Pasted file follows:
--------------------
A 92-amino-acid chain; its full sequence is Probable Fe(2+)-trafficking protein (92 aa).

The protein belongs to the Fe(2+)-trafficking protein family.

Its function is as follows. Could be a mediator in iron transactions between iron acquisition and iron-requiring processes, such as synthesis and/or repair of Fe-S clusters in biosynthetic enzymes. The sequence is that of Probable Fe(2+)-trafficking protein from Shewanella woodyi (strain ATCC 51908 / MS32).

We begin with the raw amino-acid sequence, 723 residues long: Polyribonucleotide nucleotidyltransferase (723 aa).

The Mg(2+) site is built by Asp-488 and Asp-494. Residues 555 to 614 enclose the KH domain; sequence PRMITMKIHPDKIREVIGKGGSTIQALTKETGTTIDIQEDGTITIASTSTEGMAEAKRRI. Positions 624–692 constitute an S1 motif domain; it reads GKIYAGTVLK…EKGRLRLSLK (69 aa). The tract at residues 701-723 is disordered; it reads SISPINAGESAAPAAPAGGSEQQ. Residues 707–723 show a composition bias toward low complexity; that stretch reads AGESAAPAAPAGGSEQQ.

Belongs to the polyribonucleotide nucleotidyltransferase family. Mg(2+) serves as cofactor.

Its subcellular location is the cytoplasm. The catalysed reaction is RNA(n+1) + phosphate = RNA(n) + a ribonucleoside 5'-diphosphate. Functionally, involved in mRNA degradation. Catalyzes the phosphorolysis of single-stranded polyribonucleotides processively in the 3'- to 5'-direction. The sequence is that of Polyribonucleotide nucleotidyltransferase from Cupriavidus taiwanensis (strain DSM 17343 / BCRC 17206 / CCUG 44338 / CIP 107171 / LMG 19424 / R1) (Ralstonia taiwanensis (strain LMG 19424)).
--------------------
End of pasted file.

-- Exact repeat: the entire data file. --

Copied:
A 92-amino-acid chain; its full sequence is Probable Fe(2+)-trafficking protein (92 aa).

The protein belongs to the Fe(2+)-trafficking protein family.

Its function is as follows. Could be a mediator in iron transactions between iron acquisition and iron-requiring processes, such as synthesis and/or repair of Fe-S clusters in biosynthetic enzymes. The sequence is that of Probable Fe(2+)-trafficking protein from Shewanella woodyi (strain ATCC 51908 / MS32).

We begin with the raw amino-acid sequence, 723 residues long: Polyribonucleotide nucleotidyltransferase (723 aa).

The Mg(2+) site is built by Asp-488 and Asp-494. Residues 555 to 614 enclose the KH domain; sequence PRMITMKIHPDKIREVIGKGGSTIQALTKETGTTIDIQEDGTITIASTSTEGMAEAKRRI. Positions 624–692 constitute an S1 motif domain; it reads GKIYAGTVLK…EKGRLRLSLK (69 aa). The tract at residues 701-723 is disordered; it reads SISPINAGESAAPAAPAGGSEQQ. Residues 707–723 show a composition bias toward low complexity; that stretch reads AGESAAPAAPAGGSEQQ.

Belongs to the polyribonucleotide nucleotidyltransferase family. Mg(2+) serves as cofactor.

Its subcellular location is the cytoplasm. The catalysed reaction is RNA(n+1) + phosphate = RNA(n) + a ribonucleoside 5'-diphosphate. Functionally, involved in mRNA degradation. Catalyzes the phosphorolysis of single-stranded polyribonucleotides processively in the 3'- to 5'-direction. The sequence is that of Polyribonucleotide nucleotidyltransferase from Cupriavidus taiwanensis (strain DSM 17343 / BCRC 17206 / CCUG 44338 / CIP 107171 / LMG 19424 / R1) (Ralstonia taiwanensis (strain LMG 19424)).